"Magnanimous despair alone could show me so divine a thing, where feeble hope could ne'er have flown, but vainly flapped its tinsel wing." ~ Andrew Marvel
Patrick Hartford, of 'On Tinsel Wings' by Augusta Li, has always known he's different and hasn't been able to fit well anywhere, but the Renaissance Faire he's worked at for years, is the closest he has been able to get. The Faire is a wonderful place, even if it is only make-believe, and has a sense of family that he doesn't have at home. Patrick hasn't given up hope of finding his place in the world. Even if it seems illusive, his hope is always there, helping him look into the often dark tunnel of the future.
Patrick keeps a low profile, especially at home with his alcoholic, abusive bully of a father. It's just easier that way. His mother isn't much better. She deserted him when he was ten and now has another family. She frequently calls to brag about how wonderful things are with them knowing it's a huge contrast to the way he's living. Patrick has always felt unwanted by his parents and neither do much of anything to refute that idea. Although he doesn't seem to notice, most of the Ren Faire folks like him and appreciate what a hard worker he is. When his fellow employee catches him trying on some of the costume pieces, Patrick is mortified and fears the worst but, instead, is met with a calm understanding and even encouragement. This encounter opens up a new world to Patrick which affords him the opportunity of meeting another family in the Drag Queen circuit where he is loved and accepted for who he is. With that community on his side, he has two different, but equally as important families proving, once again, that being a family does not necessarily mean blood relatives, but any association where individuals are united by love and respect for each other.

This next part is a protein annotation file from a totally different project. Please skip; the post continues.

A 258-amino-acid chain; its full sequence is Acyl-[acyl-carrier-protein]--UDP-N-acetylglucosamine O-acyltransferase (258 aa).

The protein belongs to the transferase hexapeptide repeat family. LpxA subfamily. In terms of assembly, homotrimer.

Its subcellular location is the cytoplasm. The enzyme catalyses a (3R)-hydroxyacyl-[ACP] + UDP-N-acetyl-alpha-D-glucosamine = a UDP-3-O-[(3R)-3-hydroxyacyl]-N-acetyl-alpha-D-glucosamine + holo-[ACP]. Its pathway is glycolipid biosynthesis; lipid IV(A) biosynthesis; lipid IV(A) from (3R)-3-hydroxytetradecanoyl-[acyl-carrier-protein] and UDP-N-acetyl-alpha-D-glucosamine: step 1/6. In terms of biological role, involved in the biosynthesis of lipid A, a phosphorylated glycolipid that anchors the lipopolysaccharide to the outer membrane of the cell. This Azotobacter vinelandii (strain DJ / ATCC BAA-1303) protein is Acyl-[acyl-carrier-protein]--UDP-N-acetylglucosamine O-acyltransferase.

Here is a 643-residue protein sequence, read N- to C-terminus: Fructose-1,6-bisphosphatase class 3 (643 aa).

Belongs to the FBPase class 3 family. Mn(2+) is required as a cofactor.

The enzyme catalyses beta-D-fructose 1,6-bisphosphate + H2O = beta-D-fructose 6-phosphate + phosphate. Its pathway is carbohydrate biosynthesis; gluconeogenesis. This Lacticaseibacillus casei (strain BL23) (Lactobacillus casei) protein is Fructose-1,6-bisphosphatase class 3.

Yu, wounded by past relationships, is afraid to get too close and plays push-pull; one moment he's incredibly attentive and romantic, within a make-believe scenario, but when reality hits, i.e., Patrick asks if he wants to live together, Yu runs like a scared rabbit, leaving Patrick hurt and confused. No two people react the same. Part of Yu's rejection occurred because he lacks the conviction to speak up for himself. He goes along with the flow until the inevitable happens and he is rejected. By following this pattern, Yu isn't creating a new life for himself, he's staying as much as possible within the perimeters of his former one.
Both men have decisions to make. Patrick has to decide if, or how much of himself he's willing to compromise to be with Yu. Yu has to decide who he is and what will make him happy; and if it's Patrick, he has to start thinking out of the box instead of staying with what's comfortable.
Although this love story is different from Augusta's usual fantasy stories, it's written with the same creativity and expertise which she always displays. It's well written, with realistic characters and real live angst. The settings of both the Ren Faire and the Drag Queen stage are skillfully portrayed, capturing the magical feeling surrounding by both. The Ren Faire was particularly poignant since I've spent so many hours at Renaissance Faires and understand that employees truly do consider themselves family. The Drag Queen setting is something I knew nothing about until Augusta enlightened me to it's its nuances and I can understand why such a community would also develop a tight knit unit. I loved reading about the costumes in both settings and would love to see a picture of Patrick dressed as Titania, the fairy queen. Besides the exquisite story telling, there are some important messages provided about never giving up hope, learning to be yourself, and finding family with others who are not related to you by blood.
I'd recommend this book to anyone who likes Renaissance Faires, Drag Queens, angst, intrigue, hope, coming out, love, and coming of age. Thanks, Augusta, for displaying your skills in a unique and enjoyable way.